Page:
Go to a pet store, save a budgerigar

        Something I have been wondering about for a long time:

        What exactly happens to budgies that don't get sold in the pet store?

        Budgies that are sold on a market are likely to suffer the same fate. Image ©
        Reasonable pet stores

        Luckily, in most pet stores ALL the budgies are kept until they are sold (or so they say).
        Adult budgies as well as baby budgies get sold quite rapidly, but the demand for young birds is still the highest.

        Horrible pet stores

        The less scrupulous ones may neglect the budgies that don't sell, waiting for them to fall ill, then ship them back in crates with dying or dead budgies, back to the supplier for a refund. Or, the older, weaker budgies may end up as free snake or reptile food. There are actually pet stores who worked with this "system". Budgies with problems sometimes go back to the breeder they came from - the breeder will most likely end their life because those budgies are "useless" to them. Some budgies are just kept in the display aviary for the rest of their life. Very, very boring.

        But, do we really know?

        Go to any pet store in town and ask the owner this question. Will they tell you the truth?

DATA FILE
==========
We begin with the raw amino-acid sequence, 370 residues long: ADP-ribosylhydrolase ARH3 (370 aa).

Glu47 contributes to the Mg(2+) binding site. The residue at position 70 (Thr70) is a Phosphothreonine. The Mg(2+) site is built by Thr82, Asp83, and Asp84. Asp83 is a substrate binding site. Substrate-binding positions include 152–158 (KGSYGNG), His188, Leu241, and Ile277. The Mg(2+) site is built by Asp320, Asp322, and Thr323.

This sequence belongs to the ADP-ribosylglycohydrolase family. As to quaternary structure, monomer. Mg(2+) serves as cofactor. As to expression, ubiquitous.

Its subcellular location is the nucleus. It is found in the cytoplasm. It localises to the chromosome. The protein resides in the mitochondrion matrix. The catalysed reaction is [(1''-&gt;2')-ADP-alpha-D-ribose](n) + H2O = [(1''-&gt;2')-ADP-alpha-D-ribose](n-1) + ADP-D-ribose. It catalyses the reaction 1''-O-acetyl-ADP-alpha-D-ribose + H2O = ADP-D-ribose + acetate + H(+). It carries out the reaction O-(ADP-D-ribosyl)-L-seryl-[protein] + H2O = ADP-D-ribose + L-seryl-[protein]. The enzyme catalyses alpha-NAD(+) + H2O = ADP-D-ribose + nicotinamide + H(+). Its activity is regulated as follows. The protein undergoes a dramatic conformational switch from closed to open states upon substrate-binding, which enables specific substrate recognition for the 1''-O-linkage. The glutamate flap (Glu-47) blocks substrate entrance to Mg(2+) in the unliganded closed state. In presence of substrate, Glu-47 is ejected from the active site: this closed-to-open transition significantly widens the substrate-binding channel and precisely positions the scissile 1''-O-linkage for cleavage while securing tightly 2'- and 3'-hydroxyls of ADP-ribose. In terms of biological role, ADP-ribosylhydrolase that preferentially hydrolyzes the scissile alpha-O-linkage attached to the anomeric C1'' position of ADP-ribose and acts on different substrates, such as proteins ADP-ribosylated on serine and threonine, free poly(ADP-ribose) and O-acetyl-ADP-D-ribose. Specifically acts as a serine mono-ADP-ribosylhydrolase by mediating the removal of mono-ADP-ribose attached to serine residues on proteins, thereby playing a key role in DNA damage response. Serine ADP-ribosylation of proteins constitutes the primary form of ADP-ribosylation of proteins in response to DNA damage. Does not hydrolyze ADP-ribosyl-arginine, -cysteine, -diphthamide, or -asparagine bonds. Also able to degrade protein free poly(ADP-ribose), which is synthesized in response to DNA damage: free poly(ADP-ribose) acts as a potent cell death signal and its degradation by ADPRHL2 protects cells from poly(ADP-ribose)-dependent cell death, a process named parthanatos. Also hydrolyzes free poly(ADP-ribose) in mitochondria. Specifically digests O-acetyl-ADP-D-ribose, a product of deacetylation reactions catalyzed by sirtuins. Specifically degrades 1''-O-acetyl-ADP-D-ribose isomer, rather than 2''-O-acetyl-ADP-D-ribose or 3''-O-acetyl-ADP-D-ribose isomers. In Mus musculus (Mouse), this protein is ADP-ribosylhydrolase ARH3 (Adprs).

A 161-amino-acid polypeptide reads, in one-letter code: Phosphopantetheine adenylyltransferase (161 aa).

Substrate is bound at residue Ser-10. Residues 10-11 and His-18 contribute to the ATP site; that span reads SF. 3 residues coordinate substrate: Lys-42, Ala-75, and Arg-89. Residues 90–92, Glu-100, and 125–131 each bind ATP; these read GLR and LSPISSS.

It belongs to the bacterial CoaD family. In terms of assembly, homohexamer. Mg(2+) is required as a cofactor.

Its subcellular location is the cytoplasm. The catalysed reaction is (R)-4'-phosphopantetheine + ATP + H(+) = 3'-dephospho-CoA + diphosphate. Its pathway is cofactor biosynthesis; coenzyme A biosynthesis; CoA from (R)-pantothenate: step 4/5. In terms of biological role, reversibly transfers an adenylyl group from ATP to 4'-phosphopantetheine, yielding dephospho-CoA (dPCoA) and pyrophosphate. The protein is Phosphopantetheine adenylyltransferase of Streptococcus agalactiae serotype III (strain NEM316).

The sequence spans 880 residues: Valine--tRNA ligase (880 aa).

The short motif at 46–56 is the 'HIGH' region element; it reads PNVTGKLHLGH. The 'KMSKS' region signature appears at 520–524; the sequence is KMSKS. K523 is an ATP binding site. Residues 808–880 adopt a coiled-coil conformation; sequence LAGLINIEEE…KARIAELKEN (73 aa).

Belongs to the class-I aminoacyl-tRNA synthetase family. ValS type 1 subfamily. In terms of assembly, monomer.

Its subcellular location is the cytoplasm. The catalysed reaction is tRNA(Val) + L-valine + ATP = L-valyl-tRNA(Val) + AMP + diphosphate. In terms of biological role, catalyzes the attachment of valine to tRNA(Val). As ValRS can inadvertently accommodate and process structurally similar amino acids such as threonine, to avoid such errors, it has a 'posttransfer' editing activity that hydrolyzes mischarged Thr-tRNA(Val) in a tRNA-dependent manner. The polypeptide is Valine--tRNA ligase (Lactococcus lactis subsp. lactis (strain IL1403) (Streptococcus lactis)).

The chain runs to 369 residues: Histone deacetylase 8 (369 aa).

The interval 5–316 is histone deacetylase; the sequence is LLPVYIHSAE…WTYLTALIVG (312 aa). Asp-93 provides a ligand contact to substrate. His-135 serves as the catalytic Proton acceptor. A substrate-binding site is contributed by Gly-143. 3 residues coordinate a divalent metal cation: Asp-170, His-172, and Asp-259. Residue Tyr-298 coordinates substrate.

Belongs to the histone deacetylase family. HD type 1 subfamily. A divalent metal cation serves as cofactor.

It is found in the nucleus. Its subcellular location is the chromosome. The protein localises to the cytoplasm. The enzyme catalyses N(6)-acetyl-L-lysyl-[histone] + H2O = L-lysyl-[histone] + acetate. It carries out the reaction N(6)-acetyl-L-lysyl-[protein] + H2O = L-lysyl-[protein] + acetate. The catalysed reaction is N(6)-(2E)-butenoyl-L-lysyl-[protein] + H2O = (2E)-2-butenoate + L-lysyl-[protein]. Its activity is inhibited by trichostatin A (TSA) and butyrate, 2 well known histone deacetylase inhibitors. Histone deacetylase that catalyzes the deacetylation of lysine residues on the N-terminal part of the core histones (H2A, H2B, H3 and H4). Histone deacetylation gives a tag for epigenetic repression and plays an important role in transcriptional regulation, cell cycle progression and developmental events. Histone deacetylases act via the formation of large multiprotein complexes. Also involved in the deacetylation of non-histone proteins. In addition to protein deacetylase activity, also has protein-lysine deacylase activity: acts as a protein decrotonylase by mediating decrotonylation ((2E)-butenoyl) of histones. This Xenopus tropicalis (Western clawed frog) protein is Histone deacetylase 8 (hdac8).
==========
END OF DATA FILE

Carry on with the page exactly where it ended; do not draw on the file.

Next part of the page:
How much do they really care about these little birds?

        One of the local pet stores here sold us a baby budgie with only half a wing, because they had clipped it too far. I think it's a scandal. The poor budgie is living at our home now, but he will never be able to fly. I don't know what would have happened if we had left him in the pet store.
        So if you care for budgies, you might want to go to the pet store and buy a pair to make sure they are in good hands.

        Sunday, June 5, 2011

        Sparkie Williams, the talking budgie

        Our new budgie of the month, Sparkie Williams (1954 - 1962) was a talking budgie with a repertoire of more than 500 words and eight nursery rhymes. He was owned by Mrs Mattie Williams, who lived in Forest Hall, near Newcastle-upon-Tyne.

        And the winner is...